At least 15 die after volcanic eruption sends lava pouring towards Congo city

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The volcanic eruption occurred with very little warning on Saturday night, leaving the areas surrounding the city of Goma devastated by the damage it caused. Goma is home to many of the region’s humanitarian agencies and Mount Nyiragongo lies just six miles north of the city.

Torrents of lava poured down slopes and burned through entire villages, with thousands forced to flee for their lives.

A government spokesperson confirmed roads were thrown into chaos as people tried to escape, resulting in the deaths of nine people due to traffic accidents.

There were also four deaths which occurred when some inmates tried to escape a prison, as well as two others who burned to death because of the volcano.

Mount Nyiragongo’s eruption destroyed well over 500 homes, with lava from the blast displacing tens of thousands of people from the area.

According to UNICEF officials, over 170 children were feared to be missing by Sunday.

The death toll is expected to soar once officials are able to reach the affected areas and get a clearer image of the situation.

Among the dead include the parents of Aline Bichikwebo, who were unable to escape the devastation like she and her baby did.

Speaking to the Associated Press, she said: “I am asking for help because everything we had is gone.

“We don’t even have a pot. We are now orphans and we have nothing.”

The lava stopped just before reaching Goma, which has a population of two million people, though it still managed to make its way through 17 nearby villages between the city and the volcano.

According to Patrick Muyaya, a government spokesperson, three health centres, a primary school and water pipeline were some of the many facilities destroyed by the volcano.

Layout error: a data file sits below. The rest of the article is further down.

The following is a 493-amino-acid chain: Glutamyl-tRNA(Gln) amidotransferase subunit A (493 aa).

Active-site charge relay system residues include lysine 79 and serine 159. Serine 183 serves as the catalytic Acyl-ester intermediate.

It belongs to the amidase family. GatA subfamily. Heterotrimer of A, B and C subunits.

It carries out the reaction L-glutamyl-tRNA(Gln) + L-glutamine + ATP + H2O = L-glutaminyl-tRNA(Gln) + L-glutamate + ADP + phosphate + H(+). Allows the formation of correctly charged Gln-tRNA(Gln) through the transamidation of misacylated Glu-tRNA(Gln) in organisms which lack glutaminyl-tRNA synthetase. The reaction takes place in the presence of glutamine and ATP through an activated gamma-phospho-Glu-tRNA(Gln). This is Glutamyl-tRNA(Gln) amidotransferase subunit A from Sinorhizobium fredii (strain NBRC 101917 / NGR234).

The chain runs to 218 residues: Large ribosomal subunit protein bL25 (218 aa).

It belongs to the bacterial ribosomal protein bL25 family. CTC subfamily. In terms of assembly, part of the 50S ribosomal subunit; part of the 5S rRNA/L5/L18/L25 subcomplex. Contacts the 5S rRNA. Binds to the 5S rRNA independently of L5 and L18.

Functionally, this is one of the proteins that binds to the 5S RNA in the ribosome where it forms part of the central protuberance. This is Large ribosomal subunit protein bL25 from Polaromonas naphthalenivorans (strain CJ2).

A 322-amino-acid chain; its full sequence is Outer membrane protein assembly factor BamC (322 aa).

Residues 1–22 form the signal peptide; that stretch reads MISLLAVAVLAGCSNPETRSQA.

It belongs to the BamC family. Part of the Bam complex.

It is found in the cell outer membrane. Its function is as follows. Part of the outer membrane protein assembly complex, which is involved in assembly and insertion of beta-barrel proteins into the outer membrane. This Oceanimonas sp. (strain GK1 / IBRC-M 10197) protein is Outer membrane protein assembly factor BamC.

The lava appeared to have stopped by Sunday morning, piling up in tall mounds once it cooled.

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Alumba Sutoye, another resident of Goma, said: “People are still panicking and are hungry. They don’t even know where they are going to spend the night.”

Warning signs of the eruption were apparently missed by the Goma Volcano Observatory (OVG) due to it having no internet access for several months.

The OVG only had its internet access restored in April, giving them little time to spot what was about to happen.

Speaking to a local radio station, Celestin Kasereka Mahinda, the OVG’s scientific director, said: “As soon as the internet was restored, we had started recording the warning signals, but since we did not have previous data, we thought it was the start of volcanic activity. Hence this surprise.”

The OVG lost access when it had its funding removed by the World Bank over corruption allegations.

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